One of these stands in a lonesome, wooded side-valley a bit further downstream and is part of a spa resort called Vilina Vlas. On the steps leading into the barely 30-year-old building (also built in the unmistakable Yugo-style) two cigarette-smoking gentlemen are standing, one of them with crutches. They are here to take the cure in the healing waters of the hot springs, which contain radioactive elements. The hotel is still awaiting privatization. The city administration, its present owner, has had some of the walls freshly painted, which however has not really improved matters. Seven cars and a tour bus (with Serbian licence plates) stand in the parking lot. Most of the 160 beds are not taken, despite the moderate price charged for room and board. Unthinking visitors from rich Europe might possibly appreciate the down-at-the-heels exoticism of the place. Unless they thought first to enter its name into an internet search engine.

Whoever does that will encounter abysses of human perversion that would shake even the most blunted sensibilities. Those who come across the research of the Balkan Investigative Reporting Network [BIRN] concerning the events of April 1992 in Vilina Vlas will find themselves transported into a wartime reality that could not be more terrible or more repulsive. The hotel served as the headquarters for the Serb militia in Visegrad during that period, while they were carrying out the so-called ‘ethnic cleansing’ of the area. At the same time it also served as a provisional prison for abducted Muslim civilians, mainly women and girls who were systematically raped in the hotel rooms. There are credible witness testimonies of the most severely abused female captives, who saved themselves from their tormentors by leaping across the balcony railings and committing suicide. The principal perpetrator and leader of the militia was a man born in the region, 25 years old at the time, by the name of Milan Lukic, who in the early spring of 1992, when fighting first broke out in the Drina valley, left his place of residence in Zurich in order to turn the idea of a Greater Serbia, promoted by figures such as Vojislav Seselj and other war criminals, into a reality in his homeland.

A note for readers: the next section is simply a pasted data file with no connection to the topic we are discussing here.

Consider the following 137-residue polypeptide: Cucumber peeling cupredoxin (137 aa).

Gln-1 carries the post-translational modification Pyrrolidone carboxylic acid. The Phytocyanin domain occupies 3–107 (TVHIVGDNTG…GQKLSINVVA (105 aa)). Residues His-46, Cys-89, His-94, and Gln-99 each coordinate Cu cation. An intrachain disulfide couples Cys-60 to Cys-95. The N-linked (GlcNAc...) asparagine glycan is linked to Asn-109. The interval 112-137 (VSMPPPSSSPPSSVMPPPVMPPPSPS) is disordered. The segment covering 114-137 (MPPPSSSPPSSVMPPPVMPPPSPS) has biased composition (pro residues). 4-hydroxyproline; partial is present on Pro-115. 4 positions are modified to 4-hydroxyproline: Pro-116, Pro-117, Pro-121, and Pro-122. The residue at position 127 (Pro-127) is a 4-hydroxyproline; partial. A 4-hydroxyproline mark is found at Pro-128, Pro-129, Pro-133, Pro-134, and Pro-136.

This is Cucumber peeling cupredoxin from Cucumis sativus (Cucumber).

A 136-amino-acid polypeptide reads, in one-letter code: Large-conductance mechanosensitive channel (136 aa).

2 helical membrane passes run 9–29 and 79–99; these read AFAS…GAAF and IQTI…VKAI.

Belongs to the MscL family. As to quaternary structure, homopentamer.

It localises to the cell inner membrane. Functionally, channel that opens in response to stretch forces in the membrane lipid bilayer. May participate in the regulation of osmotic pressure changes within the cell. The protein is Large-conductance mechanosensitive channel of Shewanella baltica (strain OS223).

What was required to achieve this aim was the expulsion of all non-Serbs from Visegrad and its surroundings. In the 1991 census, 62 percent of the slightly more than 21,000 inhabitants had identified themselves as Bosniaks (Muslims), while only half as many were Serbs. Thus, just as in other regions of Bosnia affected by ‘ethnic cleansing,’ terror was employed as the principal method of driving out the Muslim majority population in Visegrad. The indictment issued against Milan Lukic by the UN tribunal in The Hague lists a series of executions and murders of Muslim civilians. Women, men, old people and children died locked inside houses which were set on fire by Lukic’s militiamen. Rapes, however, are not mentioned in the indictment.

Unpunished crimes

Bakira Hasecic, president of the association ‘Women Victims of War in Bosnia and Herzegovina,’ has bitter things to say about this fact. She herself comes from Visegrad, a survivor of rapes and other abuse along with her two underage daughters, and she is sure that she would always recognize Milan Lukic again, since he is missing an index finger. The event that prompted the founding of the association was a one-day organized return of Muslim women to Visegrad to visit their destroyed homes. What caused most indignation during the visit, says Hasecic, was that she and the other women recognized three of their former tormentors, although the men were now wearing the uniforms of the regular police of the Republika Srpska. The three later may well have been brought before a court. But the shock the women suffered finally prompted them to establish the association. Prior to that, the subject of rapes had been treated as strictly taboo in Bosnia. ‘It was very difficult for us to admit it publicly,’ says Hasecic, ‘we had to lay bare our souls to do it.’